German start-up develops the world’s first solid-state battery ready for series production

A team of scientists working for Bonn-based company High Performance Battery (HPB), led by Prof. Dr. Günther Hambitzer, has achieved a decisive breakthrough in battery and storage technology with the development of the world’s first solid-state battery with outstanding properties to production readiness.
German start-up develops the world’s first solid-state battery ready for series production
Courtesy of High Performance Battery (HPB)

The applications range from stationary storage for home and industrial use to charging infrastructures and the mobility segment – such as the automotive industry. The data and properties measured so far show significantly better values and characteristics compared to the currently dominant lithium-ion batteries.

Longevity: While conventional lithium-ion batteries have to be replaced after about 1,250 charging cycles – with hourly charging and discharging – the HPB solid-state battery currently has at least 12,500 charging cycles, with a comparable load. Since these cells have not yet reached the end of their life, this number will continue to increase steadily.

Safety: The new HPB solid-state electrolyte is non-flammable and thus considerably safer than the flammable liquid electrolytes of conventional lithium-ion batteries.

Sustainability: The HPB solid-state battery shows a 50 percent better environmental balance compared to current lithium-ion technology. This makes it the “green key to the energy and mobility revolution”.

Conductivity: Compared to the liquid electrolytes commonly used today, the HPB solid-state electrolyte has an enormously improved conductivity. This is decisive for the available power from the battery cell. The HPB solid-state electrolyte shows an absolutely higher conductivity at minus 40 °C than conventional liquid electrolytes at their optimum at plus 60 °C. These properties have been confirmed by independent partners and research institutes in the temperature range from minus 40 °C to plus 60 °C.

For the automotive industry, which develops its own high-performance rechargeable batteries, HPB provides its safe, robust and outstandingly conductive HPB solid-state electrolyte.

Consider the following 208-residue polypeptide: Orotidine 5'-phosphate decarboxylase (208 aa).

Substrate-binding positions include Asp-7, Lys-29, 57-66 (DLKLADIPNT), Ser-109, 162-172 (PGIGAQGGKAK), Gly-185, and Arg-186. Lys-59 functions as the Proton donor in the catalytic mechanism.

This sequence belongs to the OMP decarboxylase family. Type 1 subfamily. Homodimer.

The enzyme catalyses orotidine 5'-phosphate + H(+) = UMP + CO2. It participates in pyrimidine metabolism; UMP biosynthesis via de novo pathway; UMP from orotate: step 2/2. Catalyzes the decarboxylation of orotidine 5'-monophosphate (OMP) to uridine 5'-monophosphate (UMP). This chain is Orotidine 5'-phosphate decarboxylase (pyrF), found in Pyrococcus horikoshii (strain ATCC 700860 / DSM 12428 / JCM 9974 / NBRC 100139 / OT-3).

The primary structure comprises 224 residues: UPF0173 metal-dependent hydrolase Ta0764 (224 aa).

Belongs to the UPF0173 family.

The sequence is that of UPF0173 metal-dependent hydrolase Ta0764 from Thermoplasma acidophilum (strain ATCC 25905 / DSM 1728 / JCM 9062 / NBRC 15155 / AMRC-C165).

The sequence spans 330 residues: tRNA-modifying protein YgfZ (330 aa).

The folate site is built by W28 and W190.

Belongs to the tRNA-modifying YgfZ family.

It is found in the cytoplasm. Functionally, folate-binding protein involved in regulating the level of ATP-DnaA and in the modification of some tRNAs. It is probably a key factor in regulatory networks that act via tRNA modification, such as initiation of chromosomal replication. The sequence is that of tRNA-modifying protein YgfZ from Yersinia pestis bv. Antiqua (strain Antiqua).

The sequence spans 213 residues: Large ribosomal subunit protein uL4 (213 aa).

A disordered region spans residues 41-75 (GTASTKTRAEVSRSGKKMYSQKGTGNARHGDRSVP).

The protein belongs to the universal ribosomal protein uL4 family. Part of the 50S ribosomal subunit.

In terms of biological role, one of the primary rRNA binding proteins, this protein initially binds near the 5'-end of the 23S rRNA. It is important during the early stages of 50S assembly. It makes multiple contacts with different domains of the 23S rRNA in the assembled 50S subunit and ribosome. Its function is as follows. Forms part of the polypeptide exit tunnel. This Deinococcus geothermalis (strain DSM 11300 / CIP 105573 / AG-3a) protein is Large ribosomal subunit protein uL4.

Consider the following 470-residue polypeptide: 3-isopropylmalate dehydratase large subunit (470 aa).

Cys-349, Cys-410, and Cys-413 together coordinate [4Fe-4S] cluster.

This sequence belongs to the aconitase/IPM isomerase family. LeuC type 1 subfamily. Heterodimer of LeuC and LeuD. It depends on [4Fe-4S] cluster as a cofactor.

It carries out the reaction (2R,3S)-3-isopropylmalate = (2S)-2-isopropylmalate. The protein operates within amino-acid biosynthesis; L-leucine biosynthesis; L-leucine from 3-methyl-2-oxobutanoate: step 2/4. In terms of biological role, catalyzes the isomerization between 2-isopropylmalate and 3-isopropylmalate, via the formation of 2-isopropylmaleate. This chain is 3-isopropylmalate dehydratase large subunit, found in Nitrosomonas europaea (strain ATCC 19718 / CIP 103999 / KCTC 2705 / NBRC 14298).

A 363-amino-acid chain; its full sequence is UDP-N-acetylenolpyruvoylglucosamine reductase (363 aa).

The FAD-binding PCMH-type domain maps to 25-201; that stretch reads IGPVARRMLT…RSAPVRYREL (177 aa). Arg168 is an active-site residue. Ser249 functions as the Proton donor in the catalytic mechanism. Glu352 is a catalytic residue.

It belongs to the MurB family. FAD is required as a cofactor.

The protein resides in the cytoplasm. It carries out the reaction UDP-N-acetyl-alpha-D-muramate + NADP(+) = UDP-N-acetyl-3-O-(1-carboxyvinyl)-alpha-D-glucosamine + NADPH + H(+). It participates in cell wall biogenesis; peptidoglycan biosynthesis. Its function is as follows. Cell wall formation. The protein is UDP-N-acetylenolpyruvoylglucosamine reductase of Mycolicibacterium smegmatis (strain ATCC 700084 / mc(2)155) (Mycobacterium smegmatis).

In this way, the HPB solid-state electrolyte ensures that sufficient power is available even at extreme temperatures. This eliminates the need to preheat the batteries in winter.

Overall, HPB solid-state batteries and HPB solid-state electrolyte make an important contribution to the energy and mobility transition and to reducing dependence on raw materials. While the annual demand for storage was still 180 gigawatt-hours in 2018, it is expected to exceed 2,000 gigawatthours by 2030.

The longevity of the HPB solid-state battery improves the economic efficiency of battery storage – across the board in all areas of application. Above all, the combination of individual applications on the same storage unit requires a long service life. This is a financially attractive approach that is often blocked to conventional lithium-ion technology. The energy transition is becoming affordable in the storage segment.

The longevity of the HPB solid-state battery means less raw material use, as the replacement cycles can be significantly extended. The primary materials used can be procured worldwide without any problems. This means that current geopolitical dependencies can also be overcome in the future.

According to the website Flash Battery Tech, the latest studies on solid state batteries show that they have an energy density 2-2.5 times higher than current lithium-ion technology. This would deliver a lighter and smaller battery capable of enabling greater range and lighter weight.

Absolute certainty on this will only be available when the technology has properly matured, but in theory, this would increase the capacity of a 54 Kwh EV to 108-135 Kwh, thereby increasing its range on full charge to 400-500 miles.

According to the latest studies, solid-state batteries have an energy density 2-2.5 times higher than current lithium-ion technology and this huge advantage would result in a lighter and smaller battery. This is certainly a breakthrough for electric mobility, which would benefit from greater range and a lighter weight, but let’s remember that we will only be certain of this figure when this technology is officially ready.

HPB’s licensing model is intended to allow a rapid market introduction of the new technology in many fields of application and regions of the world. HPB is in contact with a number of potential licensees who have expressed great interest in the technology.

“We are not only opening a new chapter in battery technology but are also making a decisive contribution to the energy transition and climate protection worldwide” said Sebastian Heinz, CEO of HPB. “We are already holding intensive talks – not only in Germany and Europe. In India, too, people are very open to implementing our technology. In Switzerland, a gigafactory is already being planned that will cover the Swiss market and produce for further licensees.”

For additional information:

High Performance Battery (HPB)

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